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18 September 2009 @ 12:44 am
Spay My Bunny!  
Hey Everyone!

I have this really cute rabbit, Indigo, and I'd really like to spay her (she's had all sorts of problems associated with being unspayed). Sadly, spaying a rabbit is surprisingly expensive ($167!), so if you think Indigo is cute, consider donating a few dollars to the spaying cause!


"For the female rabbit, spaying offers several benefits. In addition to eliminating the risk of pregnancy and reducing the natural aggressive behavior, spaying also reduces or eliminates the risk of various uterine diseases. Since spaying involves the removal of the uterus, many serious illnesses can be prevented.

One of the most common illnesses affecting female rabbits is cancer of the uterus and is a common reason for death in sexually intact female rabbits. Up to 80 percent of female rabbits may develop this malignant form of cancer. Rabbits under two years of age rarely develop this cancer so spaying should be done early in life. The best time to spay is around the time of puberty, four to six months of age. If you adopt your rabbit later in life or have been putting off the surgery, make sure your rabbit is spayed before her second birthday.

Spaying not only reduces the risk of uterine cancer but can also reduce the risk of certain breast cancers. A link has been suspected between uterine cancer and the development of breast cancer. Even mammary gland cysts have been linked to uterine cancer. Spaying your rabbit not only eliminates the risk of uterine cancer, but also significantly reduces the risk of breast cancer or cysts.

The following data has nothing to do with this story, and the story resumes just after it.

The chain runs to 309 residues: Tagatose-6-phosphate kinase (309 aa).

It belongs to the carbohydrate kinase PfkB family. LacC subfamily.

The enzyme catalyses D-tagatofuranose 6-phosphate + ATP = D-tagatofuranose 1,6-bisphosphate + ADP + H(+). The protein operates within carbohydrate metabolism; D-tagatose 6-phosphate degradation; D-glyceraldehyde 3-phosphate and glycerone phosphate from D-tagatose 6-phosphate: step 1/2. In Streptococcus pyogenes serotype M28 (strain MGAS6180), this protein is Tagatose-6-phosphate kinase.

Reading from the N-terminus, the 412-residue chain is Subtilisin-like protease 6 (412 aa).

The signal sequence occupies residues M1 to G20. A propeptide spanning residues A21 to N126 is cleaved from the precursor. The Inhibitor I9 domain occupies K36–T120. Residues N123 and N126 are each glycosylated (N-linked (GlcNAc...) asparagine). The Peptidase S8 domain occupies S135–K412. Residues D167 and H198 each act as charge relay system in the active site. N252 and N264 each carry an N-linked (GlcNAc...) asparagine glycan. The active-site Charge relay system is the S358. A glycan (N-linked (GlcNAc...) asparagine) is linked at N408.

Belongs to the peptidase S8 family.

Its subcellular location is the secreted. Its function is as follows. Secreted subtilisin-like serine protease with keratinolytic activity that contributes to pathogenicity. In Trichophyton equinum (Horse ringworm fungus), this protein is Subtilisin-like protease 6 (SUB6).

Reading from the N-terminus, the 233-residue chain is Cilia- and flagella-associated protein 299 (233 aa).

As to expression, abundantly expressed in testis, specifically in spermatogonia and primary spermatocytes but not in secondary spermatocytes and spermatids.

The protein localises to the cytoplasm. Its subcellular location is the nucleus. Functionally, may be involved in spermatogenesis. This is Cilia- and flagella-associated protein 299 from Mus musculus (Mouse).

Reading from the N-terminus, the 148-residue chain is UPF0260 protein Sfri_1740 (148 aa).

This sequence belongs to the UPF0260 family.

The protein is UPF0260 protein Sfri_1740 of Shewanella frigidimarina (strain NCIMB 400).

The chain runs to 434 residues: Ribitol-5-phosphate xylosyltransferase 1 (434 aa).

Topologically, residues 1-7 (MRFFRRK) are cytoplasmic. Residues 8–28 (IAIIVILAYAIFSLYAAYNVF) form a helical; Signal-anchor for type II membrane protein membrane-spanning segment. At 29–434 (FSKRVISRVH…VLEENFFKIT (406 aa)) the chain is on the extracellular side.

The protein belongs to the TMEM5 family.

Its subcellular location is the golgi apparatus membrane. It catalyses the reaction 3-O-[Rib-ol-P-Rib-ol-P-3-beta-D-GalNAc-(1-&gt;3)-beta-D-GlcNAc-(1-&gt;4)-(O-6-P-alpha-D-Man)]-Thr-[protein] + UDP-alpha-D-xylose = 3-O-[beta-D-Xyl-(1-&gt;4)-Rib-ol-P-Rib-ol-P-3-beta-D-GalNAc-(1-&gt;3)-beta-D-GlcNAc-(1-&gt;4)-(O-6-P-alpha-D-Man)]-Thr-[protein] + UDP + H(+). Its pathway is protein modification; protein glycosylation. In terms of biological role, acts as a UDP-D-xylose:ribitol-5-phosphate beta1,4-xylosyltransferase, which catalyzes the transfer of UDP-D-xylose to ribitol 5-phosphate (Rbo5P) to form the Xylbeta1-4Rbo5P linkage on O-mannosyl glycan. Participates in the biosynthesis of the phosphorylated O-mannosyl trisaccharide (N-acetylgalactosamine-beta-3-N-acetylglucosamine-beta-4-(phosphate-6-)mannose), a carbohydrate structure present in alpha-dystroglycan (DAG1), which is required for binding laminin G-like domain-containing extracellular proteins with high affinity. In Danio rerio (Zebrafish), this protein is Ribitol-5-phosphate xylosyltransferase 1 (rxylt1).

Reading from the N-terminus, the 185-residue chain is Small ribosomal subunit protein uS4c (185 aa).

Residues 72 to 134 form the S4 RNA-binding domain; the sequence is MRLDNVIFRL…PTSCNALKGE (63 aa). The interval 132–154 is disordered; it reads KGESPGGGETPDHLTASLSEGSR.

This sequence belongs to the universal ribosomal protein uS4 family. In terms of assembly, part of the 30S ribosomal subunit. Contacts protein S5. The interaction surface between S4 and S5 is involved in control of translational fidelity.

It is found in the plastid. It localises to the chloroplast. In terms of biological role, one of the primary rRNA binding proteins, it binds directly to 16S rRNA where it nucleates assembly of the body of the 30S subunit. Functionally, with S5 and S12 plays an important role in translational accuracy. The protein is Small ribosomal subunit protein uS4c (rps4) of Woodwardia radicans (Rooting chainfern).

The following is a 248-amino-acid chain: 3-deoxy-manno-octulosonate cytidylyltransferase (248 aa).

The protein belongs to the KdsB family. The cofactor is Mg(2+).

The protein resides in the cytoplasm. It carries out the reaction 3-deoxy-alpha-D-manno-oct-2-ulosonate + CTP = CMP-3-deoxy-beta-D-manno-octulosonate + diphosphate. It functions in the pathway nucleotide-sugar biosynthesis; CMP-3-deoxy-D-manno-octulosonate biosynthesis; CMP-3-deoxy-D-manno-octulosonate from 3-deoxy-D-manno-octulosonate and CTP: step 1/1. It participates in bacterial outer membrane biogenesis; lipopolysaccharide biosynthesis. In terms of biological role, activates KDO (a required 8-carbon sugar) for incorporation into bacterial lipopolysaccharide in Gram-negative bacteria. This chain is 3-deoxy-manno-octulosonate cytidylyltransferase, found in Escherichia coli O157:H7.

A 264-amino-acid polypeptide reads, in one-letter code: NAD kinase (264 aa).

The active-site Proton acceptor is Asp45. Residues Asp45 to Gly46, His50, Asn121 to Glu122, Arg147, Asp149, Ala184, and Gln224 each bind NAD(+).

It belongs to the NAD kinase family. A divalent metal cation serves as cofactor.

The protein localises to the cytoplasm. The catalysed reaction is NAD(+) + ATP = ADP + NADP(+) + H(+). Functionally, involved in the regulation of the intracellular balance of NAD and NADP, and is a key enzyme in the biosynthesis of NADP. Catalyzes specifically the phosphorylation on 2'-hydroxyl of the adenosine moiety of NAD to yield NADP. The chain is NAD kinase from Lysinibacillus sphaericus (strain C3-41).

Spaying your bunny can also eliminate the risk of other uterine diseases. Uterine infections, bleeding and inflammation (endometritis), are potentially devastating and even fatal diseases of the uterus. Without a uterus, these diseases cannot occur.

Finally, spaying your rabbit eliminates the risk of false pregnancy. Even without mating, bunnies can have hormonal changes that make their body think they are pregnant, even though they are not. This does not typically cause a medical problem, but it is a significant stress for the rabbit. She will build a nest, protect her area and even produce milk. Reduction in appetite and even gastrointestinal disorders can occur. Eventually the hormone levels diminish and the bunny returns to normal. Why put your bunny through this? Having her spayed can prevent this undue stress." -http://www.petplace.com/small-mammals/why-should-you-spay-or-neuter-your-bunny/page1.aspx

NOTE: I feel I should mention that I am not a person in great need, and that there are many (more worthy) causes to which you can donate. I'm just trying to lessen the cost of this procedure a little bit by getting donations. In exchange for a contribution, if you send me your address I'll send you some cute pictures of Indigo doing something funny. (For example, the other day she jumped in my garbage bin and couldn't get out.) If you are someone who lives nearby, feel free to come meet Indigo and pet her! She's really soft!
kczpbouigsbg on December 17th, 2010 08:42 pm (UTC)
Correct me if I m wrong, but this doesn t feel like Snape talking to himself. It? makes me think Snape is pleading with Lily.
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